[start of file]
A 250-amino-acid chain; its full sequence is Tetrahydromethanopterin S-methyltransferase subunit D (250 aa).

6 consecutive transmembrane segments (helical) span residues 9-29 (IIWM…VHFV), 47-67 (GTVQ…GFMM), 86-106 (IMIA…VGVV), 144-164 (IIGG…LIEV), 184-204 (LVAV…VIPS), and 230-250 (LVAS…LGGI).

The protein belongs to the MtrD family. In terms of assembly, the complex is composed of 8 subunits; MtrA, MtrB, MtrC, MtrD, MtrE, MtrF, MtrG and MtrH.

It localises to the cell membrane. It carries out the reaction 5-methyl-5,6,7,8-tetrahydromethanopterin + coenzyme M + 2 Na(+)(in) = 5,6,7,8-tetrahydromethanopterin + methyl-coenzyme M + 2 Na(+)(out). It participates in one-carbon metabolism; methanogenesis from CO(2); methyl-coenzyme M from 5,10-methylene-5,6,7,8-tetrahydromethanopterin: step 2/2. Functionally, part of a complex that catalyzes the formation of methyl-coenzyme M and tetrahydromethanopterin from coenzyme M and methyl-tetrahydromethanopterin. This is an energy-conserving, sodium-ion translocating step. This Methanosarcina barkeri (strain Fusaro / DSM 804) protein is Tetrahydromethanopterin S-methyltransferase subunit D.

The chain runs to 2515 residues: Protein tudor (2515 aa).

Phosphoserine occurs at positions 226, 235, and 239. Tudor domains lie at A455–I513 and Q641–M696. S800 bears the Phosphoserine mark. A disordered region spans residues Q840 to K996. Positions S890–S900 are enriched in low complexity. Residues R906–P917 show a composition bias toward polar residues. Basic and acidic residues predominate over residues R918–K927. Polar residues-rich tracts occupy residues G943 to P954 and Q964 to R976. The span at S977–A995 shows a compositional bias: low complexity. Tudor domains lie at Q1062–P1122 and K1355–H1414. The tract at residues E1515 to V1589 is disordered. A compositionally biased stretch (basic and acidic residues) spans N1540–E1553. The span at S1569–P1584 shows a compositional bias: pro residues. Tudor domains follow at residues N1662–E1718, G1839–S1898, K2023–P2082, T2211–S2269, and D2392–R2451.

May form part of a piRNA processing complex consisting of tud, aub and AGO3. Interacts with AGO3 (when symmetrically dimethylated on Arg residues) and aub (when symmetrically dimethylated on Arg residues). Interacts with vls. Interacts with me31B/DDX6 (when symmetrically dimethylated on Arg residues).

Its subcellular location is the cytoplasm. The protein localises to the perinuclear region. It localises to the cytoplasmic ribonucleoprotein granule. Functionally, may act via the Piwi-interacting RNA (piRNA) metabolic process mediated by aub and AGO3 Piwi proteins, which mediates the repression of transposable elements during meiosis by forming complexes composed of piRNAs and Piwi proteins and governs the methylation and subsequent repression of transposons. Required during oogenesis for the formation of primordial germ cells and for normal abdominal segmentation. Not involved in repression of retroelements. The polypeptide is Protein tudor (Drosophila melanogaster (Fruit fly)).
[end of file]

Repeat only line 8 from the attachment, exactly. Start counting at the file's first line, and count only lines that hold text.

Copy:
Its subcellular location is the cytoplasm. The protein localises to the perinuclear region. It localises to the cytoplasmic ribonucleoprotein granule. Functionally, may act via the Piwi-interacting RNA (piRNA) metabolic process mediated by aub and AGO3 Piwi proteins, which mediates the repression of transposable elements during meiosis by forming complexes composed of piRNAs and Piwi proteins and governs the methylation and subsequent repression of transposons. Required during oogenesis for the formation of primordial germ cells and for normal abdominal segmentation. Not involved in repression of retroelements. The polypeptide is Protein tudor (Drosophila melanogaster (Fruit fly)).